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Muscle Contraction Project
Transcript of Muscle Contraction Project
And the thin filaments made of another proteins are known as actin, these thin filaments looks like a two strands of of pearls twisting around each other.
When a contraction occurs, the myosin thick filaments attaches to the actin thin fliaments by forming crossbridges.
Crossbridges is a distinctive structure consisting of two head of a myosin molecule and reacts to calcium ions located on specific sites on a actin filament. The thick filaments pull the thin filaments past them, therefore making the sarcomere shorter.
Sacromere are segments of skeletal muscle fiber. They are divided into parts of filaments that are either myosin and actin. There are two structures in the grooves in each thin filament that allows the thin filaments to slide past the thick filaments.
One of them is a long rod-like protein known as tropomyosin.
And the other one is troponin, a shorter bead-like protein structure.
Both tropomyosin and troponin work as moleculer switches that controls the interaction of actin and mysoin during a contraction. Motor neurons stimulate muscle contraction and are branched and can stimulate more than one muscle fiber. The strength of the muscular contraction is regulated by the number of motor units. THANK YOU FOR LISTENING. Muscle Contraction Project Three types of muscle contraction There are three ways a muscle fiber can be activated. Two allows movement in the muscle and one just creates tension without joint movement.
Three types include:
- Concentric Muscle Contraction (shortening)
- Eccentric Muscle Contraction (lengthening)
- Isometric Muscle Contraction (static) The three following types of muscle contraction concentric: A type of muscle activation that increases tension on a muscle as it shortens. Most common concentric muscle contraction would be a in a gym, lifting weights, doing a squat, or pull up. Eccentric: A type of muscle activation that increases tension on a muscle as it lengthens. It usually happens when a muscle fights a stronger force and causes the muscle to lengthens as it contracts. Common exercises would be running down the stairs, lowering weights and push ups. Isometric: Also known as static exercise, it is when the muscle fires, but there is no movement in the joint and no change in the length of the muscle. An example of isometric exercise would be pushing against the wall. Benefits from isometric exercise is that its great for rehabilitation and general strengthen without putting stress on the joints. Some sports that includes static strengths are gymnastics and yoga. RELAXED Anatomy 1B CONTRACTED In Rigor stage, myosin is stuck due to lack of ATP, afterwards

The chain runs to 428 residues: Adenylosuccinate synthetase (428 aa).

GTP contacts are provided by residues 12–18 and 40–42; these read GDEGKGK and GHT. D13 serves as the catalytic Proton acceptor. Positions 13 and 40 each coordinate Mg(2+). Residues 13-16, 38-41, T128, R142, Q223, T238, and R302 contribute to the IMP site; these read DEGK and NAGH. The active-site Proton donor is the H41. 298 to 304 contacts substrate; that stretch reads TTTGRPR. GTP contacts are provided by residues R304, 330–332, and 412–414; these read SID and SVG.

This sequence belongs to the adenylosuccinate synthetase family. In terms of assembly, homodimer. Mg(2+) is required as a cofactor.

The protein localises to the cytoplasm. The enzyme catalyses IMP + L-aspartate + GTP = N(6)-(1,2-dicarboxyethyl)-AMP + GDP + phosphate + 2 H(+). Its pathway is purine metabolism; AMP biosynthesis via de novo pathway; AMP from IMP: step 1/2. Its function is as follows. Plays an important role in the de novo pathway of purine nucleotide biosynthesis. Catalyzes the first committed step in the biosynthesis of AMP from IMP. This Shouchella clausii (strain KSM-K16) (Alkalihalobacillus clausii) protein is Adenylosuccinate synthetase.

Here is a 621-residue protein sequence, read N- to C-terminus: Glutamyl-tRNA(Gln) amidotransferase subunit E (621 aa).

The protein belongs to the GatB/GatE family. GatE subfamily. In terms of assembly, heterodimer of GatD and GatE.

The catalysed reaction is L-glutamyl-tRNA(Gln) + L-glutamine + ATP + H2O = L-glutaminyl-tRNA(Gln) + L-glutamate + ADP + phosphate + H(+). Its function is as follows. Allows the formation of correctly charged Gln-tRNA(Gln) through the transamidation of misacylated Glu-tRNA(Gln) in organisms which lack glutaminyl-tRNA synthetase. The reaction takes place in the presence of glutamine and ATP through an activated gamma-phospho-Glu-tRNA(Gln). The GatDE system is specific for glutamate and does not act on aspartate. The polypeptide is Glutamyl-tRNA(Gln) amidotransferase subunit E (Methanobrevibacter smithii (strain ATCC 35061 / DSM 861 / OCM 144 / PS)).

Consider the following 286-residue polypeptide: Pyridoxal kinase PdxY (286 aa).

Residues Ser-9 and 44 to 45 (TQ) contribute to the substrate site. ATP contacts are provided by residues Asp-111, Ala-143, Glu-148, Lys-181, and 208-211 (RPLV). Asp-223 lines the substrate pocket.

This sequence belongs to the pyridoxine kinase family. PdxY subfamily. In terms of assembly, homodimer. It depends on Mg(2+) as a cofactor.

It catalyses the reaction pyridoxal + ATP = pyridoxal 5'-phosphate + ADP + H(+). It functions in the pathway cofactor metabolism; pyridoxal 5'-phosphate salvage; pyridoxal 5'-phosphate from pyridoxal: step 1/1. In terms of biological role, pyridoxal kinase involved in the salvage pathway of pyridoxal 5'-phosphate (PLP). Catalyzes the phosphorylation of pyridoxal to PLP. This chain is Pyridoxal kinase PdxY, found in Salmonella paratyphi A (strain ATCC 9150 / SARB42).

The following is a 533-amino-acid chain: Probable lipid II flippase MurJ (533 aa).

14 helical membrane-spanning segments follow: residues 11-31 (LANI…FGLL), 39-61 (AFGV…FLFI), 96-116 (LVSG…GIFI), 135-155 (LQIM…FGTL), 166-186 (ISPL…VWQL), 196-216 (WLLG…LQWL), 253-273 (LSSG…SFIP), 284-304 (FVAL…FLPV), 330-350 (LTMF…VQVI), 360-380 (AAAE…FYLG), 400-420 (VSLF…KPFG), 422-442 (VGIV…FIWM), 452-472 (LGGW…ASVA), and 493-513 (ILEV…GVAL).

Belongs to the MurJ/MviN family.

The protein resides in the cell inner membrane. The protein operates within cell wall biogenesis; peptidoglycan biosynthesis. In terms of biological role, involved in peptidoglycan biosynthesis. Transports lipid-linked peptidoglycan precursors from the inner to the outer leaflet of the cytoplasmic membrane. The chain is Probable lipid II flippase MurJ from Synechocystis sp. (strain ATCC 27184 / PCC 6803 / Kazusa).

ATP connects to the head of a myosin, which is released from an actin filament. After the binding, it is split into ADP and Phosphate and is in the relaxation stage.The energy derived from this process is used to cock the crossbridges in preperation for the power stroke. The power stroke starts when the myosin crossbridge binds with actin with the help of calcium and thats how you a get a contraction.
ATPase - enzymes that catalyze the decomposition of adenosine triphosphate (ATP), which releases energy.
ATP - Adenosine triphosphate is a chemical compound that a cell uses to store energy or to release energy, it is the basic source of energy.
ADP - Adenosine diphosphate an ester of adenosine that is converted to ATP for energy storage.
Phosphate can be quickly transferred to ADP to regenerate the ATP necessary for muscle contraction
What is calcium's role in muscle contraction?
Muscle contraction is regulated by calcium ions that changes the actin filament into an activated state by binding to troponin. The binding of calcium to troponin changes it's structure so the myosin binding sites on the actin are exposed. Neuromuscular Junctions Neuromuscular Junction is section of the body where axons of motor nerves meet the muscles, and sends signals from the brain to them so they can contract and relax. More motor units = stronger contractions Mechanism of stimulation: - An action potential releases acetylcholine into the neuromuscular junction.
- Acetylcholine then depolarizes the muscle cell channels inside on the sacroplasmic reticulum then release calcium so it can reach the contractile apparatus (skeletal muscle). Mechanism of relaxation: - Motor neurons stop firing - Calcium is pumped back into the sacroplasmic
reticulum. The expanded Muscle - Myofibril Acetylcholine - A compound that occurs throughout the nervous system, in which it functions as a neurotransmitter.